Gregor McGuckin (IRE) Biscay 36 Hanley Energy Endurance
Francesco Cappelletti (ITA) Endurance 35 007
Loïc Lepage (FRA) Nicholson 32 Laaland
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#2 Island Time

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Posted 16 November 2018 - 05:01 PM

Traditional navigation only, no GPS, no weather.....


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#3 MarkMT

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Posted 16 November 2018 - 05:07 PM

In a subsequent safety call to Race HQ in Les Sables d’Olonne yesterday, Jean-Luc explained what happened in even greater detail to Don McIntyre. “He was not knocked down as we first perceived, but pitchpoled. He had already prepared for the worst, having screwed down floor boards, stowed loose items securely and closed the companionway hatch. He was in his bunk, and his storm tactic was to allow the boat to run freely downwind with 6 sq metres of headsail set and no warps trailing astern, steered by his Hydrovane wind vane self steering.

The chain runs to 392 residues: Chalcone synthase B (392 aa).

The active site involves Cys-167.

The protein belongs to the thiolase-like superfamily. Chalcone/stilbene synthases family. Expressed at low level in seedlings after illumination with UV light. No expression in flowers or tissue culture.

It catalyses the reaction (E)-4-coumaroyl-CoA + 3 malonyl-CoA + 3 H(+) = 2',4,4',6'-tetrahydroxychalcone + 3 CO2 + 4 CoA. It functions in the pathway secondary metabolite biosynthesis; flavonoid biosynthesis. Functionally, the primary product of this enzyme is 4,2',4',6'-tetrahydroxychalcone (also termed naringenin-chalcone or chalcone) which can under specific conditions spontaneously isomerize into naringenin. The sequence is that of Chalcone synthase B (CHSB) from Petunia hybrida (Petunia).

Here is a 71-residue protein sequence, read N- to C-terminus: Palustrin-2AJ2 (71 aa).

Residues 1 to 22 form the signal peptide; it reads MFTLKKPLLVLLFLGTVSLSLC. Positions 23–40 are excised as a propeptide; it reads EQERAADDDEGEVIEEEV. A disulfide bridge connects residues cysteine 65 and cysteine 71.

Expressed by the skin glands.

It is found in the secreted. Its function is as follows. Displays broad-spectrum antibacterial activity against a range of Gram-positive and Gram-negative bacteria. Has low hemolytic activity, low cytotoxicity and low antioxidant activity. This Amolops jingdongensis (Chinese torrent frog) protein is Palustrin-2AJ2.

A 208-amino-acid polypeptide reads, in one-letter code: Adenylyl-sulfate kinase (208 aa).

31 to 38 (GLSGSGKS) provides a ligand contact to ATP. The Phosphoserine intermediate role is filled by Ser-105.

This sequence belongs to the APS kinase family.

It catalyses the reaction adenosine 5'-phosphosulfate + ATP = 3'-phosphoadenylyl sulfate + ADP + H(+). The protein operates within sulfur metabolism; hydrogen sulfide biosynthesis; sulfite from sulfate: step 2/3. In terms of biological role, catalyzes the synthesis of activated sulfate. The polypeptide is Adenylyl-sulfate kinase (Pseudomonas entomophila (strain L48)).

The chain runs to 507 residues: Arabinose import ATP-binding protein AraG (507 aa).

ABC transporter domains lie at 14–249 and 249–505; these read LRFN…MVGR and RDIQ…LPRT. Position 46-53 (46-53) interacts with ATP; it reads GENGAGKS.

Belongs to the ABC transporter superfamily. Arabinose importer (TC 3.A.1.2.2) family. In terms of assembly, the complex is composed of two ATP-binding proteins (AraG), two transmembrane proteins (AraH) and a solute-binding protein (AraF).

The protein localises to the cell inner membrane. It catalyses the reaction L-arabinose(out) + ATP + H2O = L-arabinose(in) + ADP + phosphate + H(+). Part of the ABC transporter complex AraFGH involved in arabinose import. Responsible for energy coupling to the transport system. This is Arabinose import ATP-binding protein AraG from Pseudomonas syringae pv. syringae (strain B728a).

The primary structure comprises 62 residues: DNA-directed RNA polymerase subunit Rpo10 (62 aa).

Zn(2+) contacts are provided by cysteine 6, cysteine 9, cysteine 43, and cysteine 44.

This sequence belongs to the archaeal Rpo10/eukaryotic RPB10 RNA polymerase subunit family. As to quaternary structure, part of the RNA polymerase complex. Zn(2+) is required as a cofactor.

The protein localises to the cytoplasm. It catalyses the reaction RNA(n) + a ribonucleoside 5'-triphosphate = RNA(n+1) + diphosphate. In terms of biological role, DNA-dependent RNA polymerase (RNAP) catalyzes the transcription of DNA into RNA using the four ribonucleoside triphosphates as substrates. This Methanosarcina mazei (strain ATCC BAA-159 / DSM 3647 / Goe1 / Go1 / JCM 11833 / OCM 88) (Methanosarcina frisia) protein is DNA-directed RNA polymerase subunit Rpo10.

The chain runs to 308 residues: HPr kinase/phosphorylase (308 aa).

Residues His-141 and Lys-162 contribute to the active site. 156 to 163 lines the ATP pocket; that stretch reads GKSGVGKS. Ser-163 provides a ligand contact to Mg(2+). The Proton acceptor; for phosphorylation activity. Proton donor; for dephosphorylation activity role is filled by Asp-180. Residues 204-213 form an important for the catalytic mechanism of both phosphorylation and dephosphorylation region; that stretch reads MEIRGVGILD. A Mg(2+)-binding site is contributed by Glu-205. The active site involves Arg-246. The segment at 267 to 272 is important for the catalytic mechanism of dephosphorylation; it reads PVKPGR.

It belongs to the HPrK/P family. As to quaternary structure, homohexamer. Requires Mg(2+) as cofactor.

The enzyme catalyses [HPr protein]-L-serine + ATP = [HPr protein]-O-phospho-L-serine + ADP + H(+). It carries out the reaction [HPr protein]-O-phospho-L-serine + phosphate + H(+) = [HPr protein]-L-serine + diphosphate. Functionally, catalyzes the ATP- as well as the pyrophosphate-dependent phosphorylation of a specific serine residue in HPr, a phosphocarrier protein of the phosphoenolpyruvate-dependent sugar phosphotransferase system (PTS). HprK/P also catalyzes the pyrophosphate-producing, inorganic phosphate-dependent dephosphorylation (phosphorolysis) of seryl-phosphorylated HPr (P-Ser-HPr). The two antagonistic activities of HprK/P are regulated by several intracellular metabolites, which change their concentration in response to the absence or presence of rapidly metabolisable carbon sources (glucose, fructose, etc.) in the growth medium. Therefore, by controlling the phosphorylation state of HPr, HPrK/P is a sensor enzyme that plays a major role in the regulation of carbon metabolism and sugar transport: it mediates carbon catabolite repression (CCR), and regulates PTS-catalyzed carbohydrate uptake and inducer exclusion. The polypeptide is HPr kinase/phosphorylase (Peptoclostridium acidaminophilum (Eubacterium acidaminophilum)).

"Suddenly, the boat was as picked up by a huge wave and surfed down the forward face, the bows dug in and the boat went end-for-end before rolling out on her side. Jean-Luc says that he was thrown out of his bunk and finished up on the ceiling surrounded by all manner of gear. Some water got into the cabin and everything got thrown around. It was a complete mess, and a week on, he is still searching for some things.”

 

Kinda sounds like he was asking for trouble.


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#4 Island Time

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Posted 16 November 2018 - 05:24 PM

Yep, series drouge or at least warps if running in very heavy conditions for me. I understand when racing you want to keep going...
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#5 Priscilla II

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Posted 16 November 2018 - 07:08 PM